Recently Google released a new version of Chrome (the 69th) which has a feature – not much appreciated by users – that obliges them to log in to the browser with their Google account when they log in to one of Google’s services, such as Gmail.
Before, logging into the browser was optional, necessary only if the user wanted to synchronize data between multiple devices, but now it is automatic: in other words using Chrome to enter Google services websites required a login, now this will be done automatically on the browser, without an explicit request for consent and without any notification.
One of Chrome’s competitors is taking advantage of this new policy: Brave, the open-source browser created by Mozilla founder Brendan Eich and funded through an ICO.
In addition to blocking the classic advertisements giving users the opportunity to opt for non-invasive and native ads for the browser itself, Brave has among its objectives to make their web browsing untraceable.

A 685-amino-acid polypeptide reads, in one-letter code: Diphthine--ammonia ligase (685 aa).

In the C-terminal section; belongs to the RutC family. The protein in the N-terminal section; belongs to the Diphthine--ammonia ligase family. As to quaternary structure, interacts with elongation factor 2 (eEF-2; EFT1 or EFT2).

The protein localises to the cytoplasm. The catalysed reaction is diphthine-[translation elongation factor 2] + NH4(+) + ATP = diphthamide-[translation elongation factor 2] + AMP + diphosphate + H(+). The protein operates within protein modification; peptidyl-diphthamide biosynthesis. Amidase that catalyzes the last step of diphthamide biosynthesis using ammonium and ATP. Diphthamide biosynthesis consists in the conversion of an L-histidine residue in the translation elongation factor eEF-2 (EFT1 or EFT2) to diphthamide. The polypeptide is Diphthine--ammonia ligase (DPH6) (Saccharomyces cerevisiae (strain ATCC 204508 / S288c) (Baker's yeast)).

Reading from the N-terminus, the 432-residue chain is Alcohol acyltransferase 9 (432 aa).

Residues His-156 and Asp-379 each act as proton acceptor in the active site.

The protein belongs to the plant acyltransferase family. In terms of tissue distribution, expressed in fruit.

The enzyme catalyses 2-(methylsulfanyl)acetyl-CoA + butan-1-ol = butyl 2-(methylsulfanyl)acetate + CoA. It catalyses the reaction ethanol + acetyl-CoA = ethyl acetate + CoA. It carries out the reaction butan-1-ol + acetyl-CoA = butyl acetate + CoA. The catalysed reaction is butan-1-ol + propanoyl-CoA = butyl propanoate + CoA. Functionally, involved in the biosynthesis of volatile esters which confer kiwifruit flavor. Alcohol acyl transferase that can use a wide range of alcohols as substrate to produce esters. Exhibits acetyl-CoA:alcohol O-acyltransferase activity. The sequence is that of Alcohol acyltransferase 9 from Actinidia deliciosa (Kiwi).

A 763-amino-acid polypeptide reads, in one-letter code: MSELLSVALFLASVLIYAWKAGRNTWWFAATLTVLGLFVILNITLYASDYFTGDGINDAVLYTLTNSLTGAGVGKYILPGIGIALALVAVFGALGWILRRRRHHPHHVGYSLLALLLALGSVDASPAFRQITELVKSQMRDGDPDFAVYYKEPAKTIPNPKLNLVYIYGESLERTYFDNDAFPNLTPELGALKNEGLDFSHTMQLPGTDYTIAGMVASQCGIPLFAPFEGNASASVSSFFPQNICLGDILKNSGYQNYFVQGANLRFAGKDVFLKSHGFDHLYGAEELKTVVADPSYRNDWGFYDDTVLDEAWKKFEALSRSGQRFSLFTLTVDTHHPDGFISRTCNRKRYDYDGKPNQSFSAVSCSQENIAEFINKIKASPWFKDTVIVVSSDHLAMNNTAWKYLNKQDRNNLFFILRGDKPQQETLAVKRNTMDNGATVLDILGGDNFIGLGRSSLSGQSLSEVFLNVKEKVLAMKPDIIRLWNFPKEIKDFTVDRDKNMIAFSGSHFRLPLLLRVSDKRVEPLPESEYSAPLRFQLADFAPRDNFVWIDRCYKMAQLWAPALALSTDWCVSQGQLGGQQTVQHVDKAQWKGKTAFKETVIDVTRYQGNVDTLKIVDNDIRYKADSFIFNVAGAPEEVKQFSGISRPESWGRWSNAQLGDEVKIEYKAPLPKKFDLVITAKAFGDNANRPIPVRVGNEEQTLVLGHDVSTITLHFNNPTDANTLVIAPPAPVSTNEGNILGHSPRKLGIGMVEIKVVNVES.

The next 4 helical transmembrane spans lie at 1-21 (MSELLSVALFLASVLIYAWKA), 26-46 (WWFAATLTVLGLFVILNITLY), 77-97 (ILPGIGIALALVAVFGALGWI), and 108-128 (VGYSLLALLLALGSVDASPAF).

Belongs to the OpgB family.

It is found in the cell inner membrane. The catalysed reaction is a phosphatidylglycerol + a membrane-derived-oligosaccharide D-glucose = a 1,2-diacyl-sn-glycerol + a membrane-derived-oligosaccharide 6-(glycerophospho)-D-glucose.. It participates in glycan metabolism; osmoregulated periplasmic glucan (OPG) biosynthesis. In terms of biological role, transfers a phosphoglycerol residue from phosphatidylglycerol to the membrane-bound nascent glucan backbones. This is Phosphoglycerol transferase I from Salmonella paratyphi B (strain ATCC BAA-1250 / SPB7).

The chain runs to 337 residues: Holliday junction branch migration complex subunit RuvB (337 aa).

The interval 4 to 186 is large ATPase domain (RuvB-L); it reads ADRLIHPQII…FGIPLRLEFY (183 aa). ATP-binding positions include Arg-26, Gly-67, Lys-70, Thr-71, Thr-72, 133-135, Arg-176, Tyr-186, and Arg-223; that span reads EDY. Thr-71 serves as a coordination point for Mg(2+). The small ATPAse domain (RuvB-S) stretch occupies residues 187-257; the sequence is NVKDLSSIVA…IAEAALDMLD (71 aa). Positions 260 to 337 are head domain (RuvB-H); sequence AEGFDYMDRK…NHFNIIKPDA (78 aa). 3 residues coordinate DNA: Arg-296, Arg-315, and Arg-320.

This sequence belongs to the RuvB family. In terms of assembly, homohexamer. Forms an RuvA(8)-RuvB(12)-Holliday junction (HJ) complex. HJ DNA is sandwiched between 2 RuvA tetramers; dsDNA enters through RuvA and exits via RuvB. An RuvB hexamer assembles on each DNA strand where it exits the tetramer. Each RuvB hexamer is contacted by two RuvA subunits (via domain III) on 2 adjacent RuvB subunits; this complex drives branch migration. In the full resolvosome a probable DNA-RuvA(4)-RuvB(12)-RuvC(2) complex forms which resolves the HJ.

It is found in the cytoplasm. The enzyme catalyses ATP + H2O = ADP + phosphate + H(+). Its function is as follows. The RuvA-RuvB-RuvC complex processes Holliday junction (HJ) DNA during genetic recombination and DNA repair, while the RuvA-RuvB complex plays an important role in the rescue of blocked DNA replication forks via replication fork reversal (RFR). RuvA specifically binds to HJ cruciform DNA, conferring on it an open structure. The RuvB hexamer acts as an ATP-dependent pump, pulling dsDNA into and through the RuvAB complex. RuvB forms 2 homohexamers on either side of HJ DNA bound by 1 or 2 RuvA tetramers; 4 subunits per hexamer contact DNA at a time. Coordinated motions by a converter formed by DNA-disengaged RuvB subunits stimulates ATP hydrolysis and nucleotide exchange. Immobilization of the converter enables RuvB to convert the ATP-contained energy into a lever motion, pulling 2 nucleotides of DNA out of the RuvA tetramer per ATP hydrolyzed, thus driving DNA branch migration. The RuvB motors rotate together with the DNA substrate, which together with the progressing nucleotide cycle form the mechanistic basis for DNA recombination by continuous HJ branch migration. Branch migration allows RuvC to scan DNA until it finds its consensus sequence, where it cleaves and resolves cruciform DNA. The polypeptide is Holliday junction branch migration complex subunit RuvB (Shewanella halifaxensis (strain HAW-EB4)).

The company that made it claims that its use improves online privacy by sharing little data with advertisers and uses an anonymous browsing history that allows you to provide them with anonymous data only.
It also provides content publishers and creators with a share of the profits through the ERC20 BAT (Basic Attention Token) token.
Brave has quickly gained users since it was launched last year, the Android app, for example, has had already more than 10 million downloads.
In addition, according to the company, the browser is already being used by 4 million users per month on various devices, compared to 3 million reported in July. This powerful growth is also due to Chrome’s new invasive policies from the point of view of privacy.
The company that created and launched this new browser has also recently filed two formal complaints against Google, claiming that it violates the general regulation on data protection (the notorious GDPR).